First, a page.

Opinion | Kids’ books recommendations span the culture war divide – The Washington Post

Opinion | Kids’ books recommendations span the culture war divide – The Washington Post

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This holiday season, let’s press pause on one of the culture wars.
Recent tussles over the “appropriateness” of kids’ books obscure the genius and joy of so much children’s literature. As a reset, we asked dozens of parents across the political spectrum to share the children’s books they love best. They did, and reaffirmed an essential principle: One of our most important jobs as adults is to help foster in children a love of reading, and the lifetime of wonder and wisdom that follow from it.
All our participants knew this list might include books they wouldn’t choose for their own families. But together, they’ve created a library in which everyone can find something to awe and delight young people.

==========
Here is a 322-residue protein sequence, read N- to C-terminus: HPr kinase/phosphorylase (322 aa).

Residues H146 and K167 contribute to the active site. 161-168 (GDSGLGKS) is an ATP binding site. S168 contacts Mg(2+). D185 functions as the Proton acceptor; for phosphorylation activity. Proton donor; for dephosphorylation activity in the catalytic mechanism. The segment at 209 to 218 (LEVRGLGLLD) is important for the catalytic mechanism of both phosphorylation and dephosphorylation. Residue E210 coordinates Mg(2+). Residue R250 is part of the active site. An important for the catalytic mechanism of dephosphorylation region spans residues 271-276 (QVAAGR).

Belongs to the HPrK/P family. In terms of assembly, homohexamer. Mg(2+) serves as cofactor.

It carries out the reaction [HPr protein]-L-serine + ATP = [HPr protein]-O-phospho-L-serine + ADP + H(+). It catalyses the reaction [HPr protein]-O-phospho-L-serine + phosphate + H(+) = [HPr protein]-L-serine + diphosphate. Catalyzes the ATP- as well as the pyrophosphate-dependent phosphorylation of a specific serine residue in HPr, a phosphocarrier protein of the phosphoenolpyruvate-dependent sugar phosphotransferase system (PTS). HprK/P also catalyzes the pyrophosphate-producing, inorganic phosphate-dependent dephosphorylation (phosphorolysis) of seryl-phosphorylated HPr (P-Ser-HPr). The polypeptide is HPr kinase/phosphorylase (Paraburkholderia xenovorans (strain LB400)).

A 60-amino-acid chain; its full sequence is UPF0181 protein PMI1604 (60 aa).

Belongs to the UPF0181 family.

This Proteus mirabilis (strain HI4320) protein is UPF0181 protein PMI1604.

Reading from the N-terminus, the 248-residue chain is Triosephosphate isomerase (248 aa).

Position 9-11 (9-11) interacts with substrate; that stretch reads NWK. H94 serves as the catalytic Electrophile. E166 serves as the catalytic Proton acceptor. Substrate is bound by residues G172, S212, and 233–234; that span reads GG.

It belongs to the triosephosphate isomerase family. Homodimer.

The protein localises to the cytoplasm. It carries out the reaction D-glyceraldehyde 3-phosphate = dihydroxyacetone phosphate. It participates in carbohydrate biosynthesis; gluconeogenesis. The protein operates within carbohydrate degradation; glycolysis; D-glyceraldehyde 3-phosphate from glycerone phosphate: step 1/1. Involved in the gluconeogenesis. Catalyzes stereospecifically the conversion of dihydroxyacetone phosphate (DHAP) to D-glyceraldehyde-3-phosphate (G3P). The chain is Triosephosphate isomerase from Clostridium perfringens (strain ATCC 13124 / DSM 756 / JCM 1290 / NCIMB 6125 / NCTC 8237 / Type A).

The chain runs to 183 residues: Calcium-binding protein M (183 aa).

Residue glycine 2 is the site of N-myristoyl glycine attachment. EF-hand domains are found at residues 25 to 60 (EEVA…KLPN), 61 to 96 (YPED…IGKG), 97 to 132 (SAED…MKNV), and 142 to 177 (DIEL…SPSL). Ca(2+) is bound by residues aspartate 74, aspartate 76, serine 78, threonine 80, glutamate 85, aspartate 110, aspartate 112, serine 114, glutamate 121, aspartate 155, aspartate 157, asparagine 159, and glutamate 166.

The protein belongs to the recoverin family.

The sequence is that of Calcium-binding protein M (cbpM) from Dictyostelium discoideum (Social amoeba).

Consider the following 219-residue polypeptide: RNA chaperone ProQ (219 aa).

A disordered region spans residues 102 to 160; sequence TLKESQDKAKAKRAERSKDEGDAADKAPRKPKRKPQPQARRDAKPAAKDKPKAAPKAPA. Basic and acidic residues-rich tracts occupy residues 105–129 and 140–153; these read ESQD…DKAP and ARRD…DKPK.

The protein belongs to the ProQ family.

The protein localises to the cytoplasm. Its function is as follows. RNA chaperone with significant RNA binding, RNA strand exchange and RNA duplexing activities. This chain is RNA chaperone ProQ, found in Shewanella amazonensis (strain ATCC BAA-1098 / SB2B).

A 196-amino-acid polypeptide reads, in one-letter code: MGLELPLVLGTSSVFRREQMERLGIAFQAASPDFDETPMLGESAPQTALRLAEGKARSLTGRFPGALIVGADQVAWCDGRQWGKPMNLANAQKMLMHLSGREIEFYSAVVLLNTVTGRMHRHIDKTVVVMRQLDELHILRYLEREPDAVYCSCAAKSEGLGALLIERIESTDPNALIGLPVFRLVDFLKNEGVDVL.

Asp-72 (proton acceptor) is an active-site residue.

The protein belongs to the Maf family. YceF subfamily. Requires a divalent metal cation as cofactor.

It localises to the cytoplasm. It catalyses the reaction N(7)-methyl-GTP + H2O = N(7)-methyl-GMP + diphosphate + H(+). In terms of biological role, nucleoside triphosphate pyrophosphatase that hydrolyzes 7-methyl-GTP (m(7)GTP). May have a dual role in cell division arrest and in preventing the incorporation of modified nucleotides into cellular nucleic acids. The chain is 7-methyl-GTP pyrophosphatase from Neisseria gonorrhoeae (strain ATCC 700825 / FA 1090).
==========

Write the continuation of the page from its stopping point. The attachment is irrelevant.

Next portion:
Alyssa Rosenberg: We made a list of 99 great kids’ books. You told us what we missed.
And this is just a start! We asked readers which books we missed and used your responses to create this list you can print at home.
The 20th-Century Children’s Book Treasury: Picture Books and Stories to Read Aloud,” edited by Janet Schulman
For any parent on a tight budget, this is the book that will last for hours. — Bethany S. Mandel, editor of the Heroes of Liberty series
Alexander and the Terrible, Horrible, No Good, Very Bad Day,” by Judith Viorst; illustrated by Ray Cruz
Kids’ books don’t have to be sugarplums and sunshine. This story takes us through the experience of a typical, difficult day in the life of a kid. We can all relate to its details and humor. And although it’s a terrible day, we feel better in the end, connected by the knowledge that we’re not alone. — Lisa Loeb, singer, songwriter and actress
All the World,” by Liz Garton Scanlon; illustrated by Marla Frazee
I’ve read this book 100 times or more to my kids, and every time, I find new meaning in it. — Leana S. Wen, Post Opinions columnist